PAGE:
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From John Embretsen <John.Embret...@Sun.COM>
Subject Re: OutOfMemoryErrors when testing Derby with DOTS
Date Wed, 01 Feb 2006 16:06:57 GMT
Craig L Russell wrote:

> If this test code is representative of the actual application, then  the 
> application is in trouble and should be reimplemented in the jdbc  area. 
> It is a very well-understood requirement of well-behaved  applications 
> that result sets and prepared statements and connections  be closed when 
> they are no longer needed. And testing what happens to  ill-behaved 
> applications in various configurations doesn't seem to be  a good use of 
> anyone's energy.


I disagree (obviously, since I have already spent some energy running 
these tests). At least when such ill-behaved applications may cause 
serious trouble for other users, which is the case when the Derby 
Network Server collapses because it runs out of memory (correct me if 
I'm wrong).


> Long term, I don't believe that Derby or any other implementation  
> should try to optimize for applications written without regard for  good 
> programming patterns.

I agree with Dan's comment on this. For example, I don't regard 
DERBY-210 as an optimization issue.
http://issues.apache.org/jira/browse/DERBY-210

> That said, OutOfMemoryError is unfortunate, but perhaps unavoidable.  
> Does the test succeed, given enough memory? Does closing the result  
> sets and prepared statements change the behavior? 

More testing is needed to find this out for sure...

> How can Derby know  
> whether you intend to use the result set and prepared statement  again, 
> and you actually want to keep them open? Do you want Derby to  
> internally close result sets and prepared statements that it guesses  
> you no longer want? In a large system, wouldn't it be a bug in Derby  if 
> Derby closed result sets and prepared statements that the  application 
> still wanted?

To the last question: I guess so.

I'll leave the rest of your questions to someone who has more experience 
with and knowledge about Derby and database systems in general than I do 
at the moment ;) I  think there are some ongoing discussions about this, 
e.g. DERBY-210 and DERBY-817.

>>> This is the hammer that is making your head hurt. Before you can see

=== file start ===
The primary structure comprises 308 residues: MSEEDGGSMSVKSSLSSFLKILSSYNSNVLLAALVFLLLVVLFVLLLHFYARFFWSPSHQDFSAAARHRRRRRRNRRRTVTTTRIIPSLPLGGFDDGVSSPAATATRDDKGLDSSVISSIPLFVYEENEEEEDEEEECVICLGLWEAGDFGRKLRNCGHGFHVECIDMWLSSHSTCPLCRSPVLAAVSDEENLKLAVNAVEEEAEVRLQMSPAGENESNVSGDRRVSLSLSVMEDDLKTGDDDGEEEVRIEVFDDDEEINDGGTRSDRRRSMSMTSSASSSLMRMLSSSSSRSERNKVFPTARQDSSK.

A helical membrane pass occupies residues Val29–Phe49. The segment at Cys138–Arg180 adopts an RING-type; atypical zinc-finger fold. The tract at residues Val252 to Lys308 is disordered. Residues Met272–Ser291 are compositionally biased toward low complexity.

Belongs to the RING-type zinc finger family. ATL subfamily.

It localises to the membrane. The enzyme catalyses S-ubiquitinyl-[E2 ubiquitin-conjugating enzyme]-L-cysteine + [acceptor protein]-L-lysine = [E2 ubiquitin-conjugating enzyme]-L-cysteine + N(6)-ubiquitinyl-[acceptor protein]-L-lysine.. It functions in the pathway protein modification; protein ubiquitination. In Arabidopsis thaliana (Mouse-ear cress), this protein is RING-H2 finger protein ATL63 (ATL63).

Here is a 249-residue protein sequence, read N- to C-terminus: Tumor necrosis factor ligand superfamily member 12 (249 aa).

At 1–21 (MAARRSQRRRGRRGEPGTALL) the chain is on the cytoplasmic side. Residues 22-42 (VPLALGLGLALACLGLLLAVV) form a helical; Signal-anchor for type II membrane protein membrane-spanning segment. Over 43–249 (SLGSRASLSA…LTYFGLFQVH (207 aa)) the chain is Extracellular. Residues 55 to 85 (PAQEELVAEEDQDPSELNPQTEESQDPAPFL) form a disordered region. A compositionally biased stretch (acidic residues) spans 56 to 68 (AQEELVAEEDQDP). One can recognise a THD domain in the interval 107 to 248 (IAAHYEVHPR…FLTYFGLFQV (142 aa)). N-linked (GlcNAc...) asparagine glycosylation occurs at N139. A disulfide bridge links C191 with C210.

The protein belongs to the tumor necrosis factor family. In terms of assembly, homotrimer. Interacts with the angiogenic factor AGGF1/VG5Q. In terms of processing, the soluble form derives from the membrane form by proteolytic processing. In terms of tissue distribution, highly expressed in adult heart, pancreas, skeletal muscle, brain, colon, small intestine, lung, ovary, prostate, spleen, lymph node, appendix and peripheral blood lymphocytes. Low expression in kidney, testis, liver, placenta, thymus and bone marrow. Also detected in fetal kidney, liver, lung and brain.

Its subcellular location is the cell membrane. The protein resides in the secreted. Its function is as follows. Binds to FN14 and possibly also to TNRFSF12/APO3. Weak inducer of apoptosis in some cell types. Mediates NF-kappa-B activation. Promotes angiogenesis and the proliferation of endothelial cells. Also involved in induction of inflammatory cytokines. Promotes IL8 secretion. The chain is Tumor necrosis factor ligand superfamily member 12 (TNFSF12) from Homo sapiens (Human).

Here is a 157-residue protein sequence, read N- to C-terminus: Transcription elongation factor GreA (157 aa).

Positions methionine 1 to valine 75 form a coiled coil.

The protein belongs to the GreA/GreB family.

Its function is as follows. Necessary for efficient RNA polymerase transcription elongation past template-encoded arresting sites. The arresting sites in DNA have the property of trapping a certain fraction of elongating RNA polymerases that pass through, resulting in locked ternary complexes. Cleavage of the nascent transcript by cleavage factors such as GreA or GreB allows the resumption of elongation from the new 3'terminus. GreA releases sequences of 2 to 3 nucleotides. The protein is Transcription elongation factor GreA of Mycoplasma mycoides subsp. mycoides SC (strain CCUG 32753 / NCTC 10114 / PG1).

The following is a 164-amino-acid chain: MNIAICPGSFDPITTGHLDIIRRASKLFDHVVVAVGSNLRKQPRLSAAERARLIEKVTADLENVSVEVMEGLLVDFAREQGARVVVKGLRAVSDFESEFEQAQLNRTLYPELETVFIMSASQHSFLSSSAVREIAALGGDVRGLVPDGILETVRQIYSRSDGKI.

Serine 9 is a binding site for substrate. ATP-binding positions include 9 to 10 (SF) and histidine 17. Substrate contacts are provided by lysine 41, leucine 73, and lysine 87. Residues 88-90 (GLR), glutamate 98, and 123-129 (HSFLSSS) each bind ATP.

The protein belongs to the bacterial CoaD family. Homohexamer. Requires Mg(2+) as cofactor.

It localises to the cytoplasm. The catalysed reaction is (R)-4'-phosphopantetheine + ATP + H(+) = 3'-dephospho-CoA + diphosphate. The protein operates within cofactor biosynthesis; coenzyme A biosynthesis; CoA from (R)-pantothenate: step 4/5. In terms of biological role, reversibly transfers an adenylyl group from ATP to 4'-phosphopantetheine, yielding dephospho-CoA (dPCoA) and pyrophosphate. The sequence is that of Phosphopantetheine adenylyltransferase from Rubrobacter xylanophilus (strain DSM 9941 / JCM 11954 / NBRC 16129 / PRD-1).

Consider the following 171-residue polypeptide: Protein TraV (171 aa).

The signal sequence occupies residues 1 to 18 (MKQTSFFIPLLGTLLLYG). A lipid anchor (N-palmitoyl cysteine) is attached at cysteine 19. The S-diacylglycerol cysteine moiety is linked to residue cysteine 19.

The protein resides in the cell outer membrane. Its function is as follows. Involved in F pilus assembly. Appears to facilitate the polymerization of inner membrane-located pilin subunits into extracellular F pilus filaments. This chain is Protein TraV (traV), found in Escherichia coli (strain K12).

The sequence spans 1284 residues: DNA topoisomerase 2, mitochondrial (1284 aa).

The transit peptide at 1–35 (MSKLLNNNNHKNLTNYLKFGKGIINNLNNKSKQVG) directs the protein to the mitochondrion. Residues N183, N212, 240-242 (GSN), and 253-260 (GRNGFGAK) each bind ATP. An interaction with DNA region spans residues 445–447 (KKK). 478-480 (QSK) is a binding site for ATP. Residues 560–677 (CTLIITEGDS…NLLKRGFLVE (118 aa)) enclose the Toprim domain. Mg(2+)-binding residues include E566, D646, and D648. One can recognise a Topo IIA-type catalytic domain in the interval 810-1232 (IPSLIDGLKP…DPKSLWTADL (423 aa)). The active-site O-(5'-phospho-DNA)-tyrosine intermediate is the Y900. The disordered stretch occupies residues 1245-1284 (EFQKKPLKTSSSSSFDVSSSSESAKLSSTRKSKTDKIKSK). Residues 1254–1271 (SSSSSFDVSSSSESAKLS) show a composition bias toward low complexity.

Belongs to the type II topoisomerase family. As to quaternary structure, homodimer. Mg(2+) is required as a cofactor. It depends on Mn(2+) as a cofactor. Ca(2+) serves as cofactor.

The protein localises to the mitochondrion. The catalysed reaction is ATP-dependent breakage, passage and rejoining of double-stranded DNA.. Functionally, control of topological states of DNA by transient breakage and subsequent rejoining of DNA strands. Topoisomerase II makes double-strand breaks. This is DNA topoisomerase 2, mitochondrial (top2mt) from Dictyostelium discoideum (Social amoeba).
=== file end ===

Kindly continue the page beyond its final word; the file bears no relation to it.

>>> if aspirin helps, put down the hammer.
>>
>>
>> Personally, I would prefer a database with a strong enough helmet to
>> withstand such hammer hits. Someone else may find that hammer one
>> day, and hit you again ;)
> 
> 
> These particular hammers are in an area clearly marked "Danger: Use  of 
> these hammers may be injurious to your sanity". ;-)

That does not necessarily prevent "insane carpenters" from using them. 
Let me reiterate the scenario in which multiple users are accessing a 
Derby Network Server:

If a malicious user (yes, they exist) would want to perform, say, a 
Denial of Service attack against this server, all they have to do is to 
run such an application!

OK, this is not a valid scenario in _all_ environments, but that's not 
the point I'm trying to make.


> Seriously, if you are trying to evaluate different databases'  behavior 
> under a simulated application scenario, you should try to  duplicate in 
> your tests how the application actually behaves. And if  the test is 
> shown to have programming anomalies, and fixing the test  informs better 
> behavior in the application, then I'd say the test  succeeded. After 
> removing the anomalies in the test, you can see the  underlying behavior 
> of the system in various configurations, and have  a better way to 
> evaluate alternatives.

I agree, to a certain extent. But, my goal of testing Derby is to find 
potential flaws/weaknesses in Derby, and/or to verify that a certain 
version of Derby is able to do/handle certain things. In this particular 
case, DOTS happened to be at my disposal, so I used it. It was not my 
primary goal to test Derby in a particular application scenario.


-- 
John


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